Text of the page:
Before addressing the crux of the controversy, the Court observes that petitioner does not allege that he is running for reelection, much less, that he is prejudiced by the election, by district, in Paraaque. As such, he does not appear to have a locus standi, a standing in law, personal or substantial interest. 1 He does not also allege any legal right that has been violated by respondent. If for this alone, petitioner does not appear to have any cause of action.


However, considering the importance of the issue involved, concerning as it does the political exercise of qualified voters affected by the apportionment, and petitioner alleging abuse of discretion and violation of the Constitution by respondent, We resolve to brush aside the question of procedural infirmity, even as We perceive the petition to be one of declaratory relief. We so held similarly through Mr. Justice Edgardo L. Paras in Osmea v. Commission on Elections. 2

(a) For provinces with two (2) or more legislative districts, the elective members of the Sangguniang Panlalawigan shall be elected by legislative districts . . .

(b) For provinces with only one (1) legislative district, the Commission shall divide them into two (2) districts for purposes of electing the members of the Sangguniang Panlalawigan . . .

Now on the meat of the dispute. (c) The number and election of elective members of the Sangguniang Panlungsod and Sangguniang Bayan in the Metro Manila Area, City of Cebu, City of Davao and any other city with two (2) or more legislative districts shall continue to be governed by the provisions of Sections 2 and 3 of Republic Act No. 6636 . . . Provided, further, That, the Commission shall divide each of the municipalities in Metro Manila Area into two (2) districts by barangay for purposes of representation in the Sangguniang Bayan . . . . and,

On November 18, 1991, Congress passed R.A. 7166, signed into law by the President on November 26, 1991. It is "An Act Providing for Synchronized National and Local Elections and for Electoral Reforms, Authorizing Appropriations Therefor, and for Other Purposes." At issue in this case is the proper interpretation of Sec. 3 thereof which provides:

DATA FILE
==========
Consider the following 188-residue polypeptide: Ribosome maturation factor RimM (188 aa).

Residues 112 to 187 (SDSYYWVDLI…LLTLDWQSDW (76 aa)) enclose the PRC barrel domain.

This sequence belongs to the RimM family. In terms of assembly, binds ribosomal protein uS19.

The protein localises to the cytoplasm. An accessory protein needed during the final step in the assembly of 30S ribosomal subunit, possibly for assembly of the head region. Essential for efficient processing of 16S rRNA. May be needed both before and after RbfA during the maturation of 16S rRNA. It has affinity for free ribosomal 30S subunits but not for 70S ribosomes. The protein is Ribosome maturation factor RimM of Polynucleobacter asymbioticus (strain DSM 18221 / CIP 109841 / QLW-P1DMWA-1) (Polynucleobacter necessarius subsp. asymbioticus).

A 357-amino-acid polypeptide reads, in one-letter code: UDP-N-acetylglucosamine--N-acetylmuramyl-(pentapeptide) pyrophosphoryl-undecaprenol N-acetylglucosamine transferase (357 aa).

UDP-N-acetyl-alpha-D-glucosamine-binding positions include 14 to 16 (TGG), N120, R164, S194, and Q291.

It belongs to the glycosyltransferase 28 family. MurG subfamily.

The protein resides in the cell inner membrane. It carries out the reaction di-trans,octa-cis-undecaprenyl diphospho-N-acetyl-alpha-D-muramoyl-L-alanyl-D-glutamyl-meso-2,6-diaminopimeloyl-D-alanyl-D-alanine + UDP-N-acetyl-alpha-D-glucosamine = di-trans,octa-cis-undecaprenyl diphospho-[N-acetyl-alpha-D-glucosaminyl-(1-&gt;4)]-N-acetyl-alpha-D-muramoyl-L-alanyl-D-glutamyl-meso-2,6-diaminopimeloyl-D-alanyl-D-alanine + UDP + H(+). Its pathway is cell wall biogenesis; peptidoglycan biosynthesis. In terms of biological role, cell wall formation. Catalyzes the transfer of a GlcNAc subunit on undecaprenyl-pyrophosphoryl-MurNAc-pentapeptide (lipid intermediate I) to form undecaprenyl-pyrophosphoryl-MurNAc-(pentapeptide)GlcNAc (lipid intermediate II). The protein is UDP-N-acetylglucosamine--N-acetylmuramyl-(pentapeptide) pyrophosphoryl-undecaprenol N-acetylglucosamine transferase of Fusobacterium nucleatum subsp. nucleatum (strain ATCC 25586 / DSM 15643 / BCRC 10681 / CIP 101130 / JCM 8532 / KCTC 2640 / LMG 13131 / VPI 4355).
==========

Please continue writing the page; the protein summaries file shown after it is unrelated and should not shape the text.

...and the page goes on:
Sec. 3. Elections of Members of the Sangguniang Panlalawigan, Sangguniang Panlungsod and Sangguniang Bayan. The elective members of the Sangguniang Panlalawigan, Sangguniang Panlungsod and Sangguniang Bayan shall be elected as follows:

(d) For purposes of the regular elections on May 11, 1992, elective members of the Sangguniang Panlungsod and Sangguniang Bayan shall be elected at large in accordance with existing laws. However, beginning with the regular elections in 1995, they shall be elected by district . . . .

On November 20, 1991, respondent COMELEC, invoking authority of the Constitution, the Omnibus Election Code, R.A. 6636, R.A. 6646 and R.A. 7166, 3 issued Resolution No. 2313 and the subsequent resolutions in question.

On February 20, 1992, in view of the perceived ambiguity in the meaning of par. (d), particularly in relation to par. (c), Sec. 3, R.A. 7166, petitioner filed with COMELEC a Motion for Clarification of its Resolution No. 2313 inquiring whether the members of the Sangguniang Bayan of Paraaque and the other municipalities of Metro Manila enumerated therein, which are all single-district municipalities, would be elected by district in May 11, 1992 or in the 1995 regular elections.

On March 10, 1992, COMELEC resolved petitioner's Motion for Clarification by interpreting Sec. 3, R.A. 7166, to mean that the election of elective members of the Sangguniang Bayan, by district, of the thirteen (13) municipalities in the Metro Manila Area shall apply in the May 11, 1992 elections (Resolution UND. 92-010, prom. March 10, 1992). Petitioner says that he received copy of Resolution UND. 92-010 on March 13, 1992.

Meanwhile, on March 3, 1992 COMELEC issued Resolution No. 2379 approving the guidelines submitted by the Provincial Election Supervisors and Municipal Election Registrars concerned pursuant to Resolution No. 2313, and stating therein its purpose in recommending to Congress the districting/apportionment of Sangguniang Panlungsod and Sangguniang Bayan seats, i.e., to reduce the number of candidates to be voted for in the May 11, 1992 synchronized elections. In this Project of Apportionment, Paraaque together with the other twelve (12) municipalities in the Metro Manila Area was divided into two (2) districts with six (6) elective councilors for each district.